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Unopened jars will stay good for up to a year when stored in a cool, dry area.
After the jars of Chow Chow relish have been opened, store them in the refrigerator and enjoy within 4 months.
Both are both bright, tangy, pickled condiments made from chopped veggies. While they are often mentioned interchangeably, they definitely have a few distinct differences.
Mostly tied to the Southern United States, a traditional Chow Chow relish recipe contains a combination of green tomatoes, cabbage, onions, and bell peppers. Nestled in a bath of vinegar, sugar, and spices, the overall flavor of this relish is tangy and sweet.
Piccalilli, on the other hand, is a British invention. It is marinated in a mustard-based sauce and, in addition to the same Chow Chow veggies, it might also include cauliflower, zucchini, or more. Compared to this Chow Chow relish recipe, piccalilli tends to have a far more pungent, spicy, and robust flavor profile.
The directions and times for canning this Chow Chow relish recipe are designed for kitchens that are somewhere between sea level and 1000 feet above sea level. Once you get higher than that, changes in the air affect the boiling point of water.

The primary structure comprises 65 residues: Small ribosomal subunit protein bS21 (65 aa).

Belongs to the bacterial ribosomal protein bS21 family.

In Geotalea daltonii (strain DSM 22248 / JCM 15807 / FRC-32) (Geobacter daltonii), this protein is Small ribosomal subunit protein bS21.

For this reason, it is important to adjust for altitude when doing any kind of pressure canning. Follow these simple guidelines:
– 1,001 – 3,000 feet above sea level: Add 5 minutes
– 3,001 – 6,000 feet above sea level: Add 10 minutes
– 6,001 – 8,000 feet above sea level: Add 15 minutes
– 8,001 – 10,000 feet above sea level: Add 20 minutes
Chow Chow Relish
- 2 lbs large green tomatoes quartered
- 2 medium yellow onions peeled and quartered
- 2 medium red yellow or orange bell peppers, seeded and quartered
- 2 large green bell pepper seeded and quartered
- 4 cups green cabbage 1/2 cored and quartered
- 1/4 cup kosher salt
- 4 cups white vinegar
- 1 cup sugar
- 1 tbsp yellow mustard seeds
- 1 tsp pink peppercorns
- 1 teaspoon celery seed
- 1/2 tsp turmeric optional